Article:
August 10, 2009

Shipping Up to Boston

I'm shortstop Gooz
And I've paid my dues

My declining range

Is but a clever ruse

I might be shipping up to Boston

Could be shipping off to Boston

Possibly shipping out to Boston

To mostly rave reviews.

- with profuse apologies to Woody Guthrie

To waive or not to waive, that is the question. Whether 'tis nobler in the infield to suffer the boots and bleeders of uncertain defense; or to take action against a bloated contract, and trade your starting shortstop to the Red Sox. Nationals Journal briefly lays out the options:

  1. Let Boston take him, and consider the $8M in salary relief a gift.
  2. Try to work out a trade and at least get something for Guzman
  3. Pull him back from waivers and keep him at least through the end of the season.
Reaction to the possibility of losing the Guz has ranged from unbridled enthusiasm to unadulterated glee. In this reading, Guzman's $8M contract next season is an albatross that will drag down the franchise and preclude everything from the Strasburg signing to the pursuit of a second baseman and/or closer in the offseason.

It's true that Guzman has the second largest contract on the team, behind Adam Dunn. But the Nationals' 2009 Opening Day payroll was $60M, hardly an onnerous burden, and more that $20M will be coming off that total with the subtraction of Johnson, Young, Kearns, Cabrera, Biemel, Belliard and several others. Some of that money will get eaten up in arbitration raises, particularly for Josh Willingham, but the suggestion that Guzman's salary could prevent the team from doing anything it needed to do is laughable.

Cristian Guzman is a slightly below average shortstop and a streaky hitter who doesn't walk and needs a .300 batting average to maintain his offensive value. It's also true that he's had that .300+ average for two and a half seasons now. Complicating the issue is the question of who replaces Guzie at short. Presumably the first choice would be the Attorney General, with Belliard getting the bulk of the time at 2B and Mike Morse or Ian Desmond called up for infield depth. If Belliard goes to second full time the team will also need a defensive replacement for Dunn at first base.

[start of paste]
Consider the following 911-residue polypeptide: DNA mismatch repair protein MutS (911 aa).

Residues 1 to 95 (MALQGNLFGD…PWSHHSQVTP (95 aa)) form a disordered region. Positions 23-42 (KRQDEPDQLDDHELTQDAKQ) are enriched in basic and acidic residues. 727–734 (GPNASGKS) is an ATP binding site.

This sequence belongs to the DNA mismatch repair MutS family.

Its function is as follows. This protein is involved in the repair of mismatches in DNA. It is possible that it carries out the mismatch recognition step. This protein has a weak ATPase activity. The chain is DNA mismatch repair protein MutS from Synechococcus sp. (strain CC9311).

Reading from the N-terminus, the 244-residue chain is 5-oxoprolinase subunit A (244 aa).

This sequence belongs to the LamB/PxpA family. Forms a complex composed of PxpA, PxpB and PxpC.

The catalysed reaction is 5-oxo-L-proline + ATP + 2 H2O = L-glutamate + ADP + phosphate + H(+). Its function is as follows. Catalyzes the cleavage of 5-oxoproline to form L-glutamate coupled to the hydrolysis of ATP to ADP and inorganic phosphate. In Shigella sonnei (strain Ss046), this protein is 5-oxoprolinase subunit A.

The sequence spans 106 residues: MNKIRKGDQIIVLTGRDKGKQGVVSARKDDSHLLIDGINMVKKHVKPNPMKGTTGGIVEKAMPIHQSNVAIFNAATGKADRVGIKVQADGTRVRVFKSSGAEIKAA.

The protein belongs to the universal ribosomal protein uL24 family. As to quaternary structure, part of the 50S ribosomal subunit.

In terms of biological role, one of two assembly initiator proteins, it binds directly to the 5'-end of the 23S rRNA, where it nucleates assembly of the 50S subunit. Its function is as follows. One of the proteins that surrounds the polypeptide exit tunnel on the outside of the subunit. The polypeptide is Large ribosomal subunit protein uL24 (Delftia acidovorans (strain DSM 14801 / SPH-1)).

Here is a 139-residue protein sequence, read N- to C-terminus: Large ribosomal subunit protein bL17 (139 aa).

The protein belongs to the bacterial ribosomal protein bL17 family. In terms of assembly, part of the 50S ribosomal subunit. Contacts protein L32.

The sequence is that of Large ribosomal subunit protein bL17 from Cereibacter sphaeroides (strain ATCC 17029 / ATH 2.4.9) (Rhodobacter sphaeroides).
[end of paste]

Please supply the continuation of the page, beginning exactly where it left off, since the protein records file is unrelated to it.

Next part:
If there's a deal to be made for Guzman that returns something of value to DC, Rizzo should jump on it. Joe Posnanski has a theory that when dealing with a team like the Yankees or the Red Sox using their "must win now" mentality against them can be a valuable bargaining chip. That said, letting Cristian go for mere "salary relief" isn't the best interest of the Nationals in the short or long-term.


Kevin said...

It's not so much about saving the money as it is about Guzman not being worth what he's owed next season. Who replaces Guzman at SS this year and in 2010 should be almost irrelevant to the conversation.

Dave Nichols said...

thanks for the link! it's true; i do fully endorse the Red Sox waiver claim on Guzman. $8 million is a lot to spend on an empty batting average and a defensive liability.

i love to watch Guzie slap singles around the yard for week-long stretches at a time, but his three-pitch Ks are also getting more frequent by the day as well.

the Sox would be doing the Nats a favor here, and if Rizzo can extract anything from them, all the better.

Dave at Nats News Network

Charlie said...

I think it's a good idea to try to get rid of Guzman's salary in 2010. I wonder if it makes sense for the Nats to make a claim on JJ Hardy in Milwaukee. It is Boston's other option, and the Nats could effectively block it.

Worst case scenario, they'd get a SS to take Guzman's spot this year, and no salary commitments for 2010 at the position. And they could let Hardy go after this year.

Maybe I'm missing an angle here, but that seems to make sense to me.

The Nationals Review